Hannah Montana: The Movie Peter Chelsom

Hannah Montana: The Movie Peter Chelsom
I will always remember April 6, 2009 as the day I lost my Hannah Montana virginity. Though beloved by millions of young girls across the continent, I had somehow lasted a full three years without bearing witness to the performances of the erstwhile Miley Cyrus in any of her multimedia incarnations — a TV series, several CDs and a full-length concert film all passed me by. It is also entirely possible that I will miss her forthcoming Nintendo Wii videogame and her just-published autobiography. Actually, I take that back. I will try to find time to read her autobiography.

A few words first about Miley Cyrus: I was not expecting much but surprisingly enough, I like this kid. Yes, her music is bubblegum but she has a decent voice and, more importantly, a winning screen presence. She's perky and likeable, and handles both her comedic and dramatic scenes quite capably. This movie may have flaws but she is not one of them. This is more than I can say for her spectacularly untalented on- and off-screen father, Billy Ray Cyrus, whose awkward line readings sound like Elvis Presley suffering from indigestion.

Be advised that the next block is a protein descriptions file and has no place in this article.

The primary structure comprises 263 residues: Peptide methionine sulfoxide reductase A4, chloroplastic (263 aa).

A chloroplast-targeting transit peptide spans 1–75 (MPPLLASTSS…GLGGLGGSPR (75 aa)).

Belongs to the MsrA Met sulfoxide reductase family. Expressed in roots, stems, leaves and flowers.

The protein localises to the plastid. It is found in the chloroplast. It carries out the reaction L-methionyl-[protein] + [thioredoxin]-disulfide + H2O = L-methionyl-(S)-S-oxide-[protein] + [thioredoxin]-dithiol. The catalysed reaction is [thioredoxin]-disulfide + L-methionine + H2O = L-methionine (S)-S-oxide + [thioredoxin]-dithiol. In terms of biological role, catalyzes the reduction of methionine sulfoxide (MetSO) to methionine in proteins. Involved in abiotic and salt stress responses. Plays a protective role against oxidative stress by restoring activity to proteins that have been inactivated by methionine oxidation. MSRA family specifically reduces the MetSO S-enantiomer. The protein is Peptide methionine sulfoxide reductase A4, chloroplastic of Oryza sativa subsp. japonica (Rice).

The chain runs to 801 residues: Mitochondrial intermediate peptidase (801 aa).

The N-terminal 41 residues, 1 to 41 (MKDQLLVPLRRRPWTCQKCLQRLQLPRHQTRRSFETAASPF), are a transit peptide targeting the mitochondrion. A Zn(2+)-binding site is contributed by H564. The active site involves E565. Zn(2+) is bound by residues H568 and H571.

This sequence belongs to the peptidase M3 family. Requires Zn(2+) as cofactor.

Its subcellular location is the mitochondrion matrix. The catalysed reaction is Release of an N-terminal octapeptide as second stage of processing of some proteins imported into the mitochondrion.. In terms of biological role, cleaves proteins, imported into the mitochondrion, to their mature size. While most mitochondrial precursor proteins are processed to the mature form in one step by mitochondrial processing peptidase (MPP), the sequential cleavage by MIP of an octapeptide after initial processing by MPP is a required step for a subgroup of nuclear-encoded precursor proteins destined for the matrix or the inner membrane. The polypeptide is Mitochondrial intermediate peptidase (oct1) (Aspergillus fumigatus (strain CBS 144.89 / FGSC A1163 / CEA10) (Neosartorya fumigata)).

Unfamiliar though I was with Hannah Montana's back-story, it didn't take me long to catch up on the details. Miley Stewart (Miley Cyrus) is a full-time student by day but unbeknownst to all but her closest friends, her alter ego is Hannah Montana, the world's most famous teenage pop star. Miley, a brunette, keeps her identity hidden by donning a blonde wig whenever she switches to her famous persona, a gimmick only slightly more believable than the Clark Kent/Superman glasses on/off disguise.

Sensing that the Hannah persona is taking over Miley's life, her father Robby Ray (Billy Ray, in what is definitely not a method performance) ropes her into spending two weeks on the family farm, where she reconnects with her grandma, and finds chemistry with a local boy, and discovers that the community is being threatened by sinister industrialist, and, and... I dunno.

This is the type of children's movie where adults shrug their shoulders and say, "It is what it is" — "what it is" being a polite placeholder for "formulaic crap." I suppose it will play well to its target audience — Miley's various moral dilemmas may be compelling to those audience members who haven't lived long enough to see many movies.

Hannah Montana: The Movie is harmless catnip for younger viewers, although I can't shake the feeling that they should be entitled to better entertainment than this. (Disney/Buena Vista)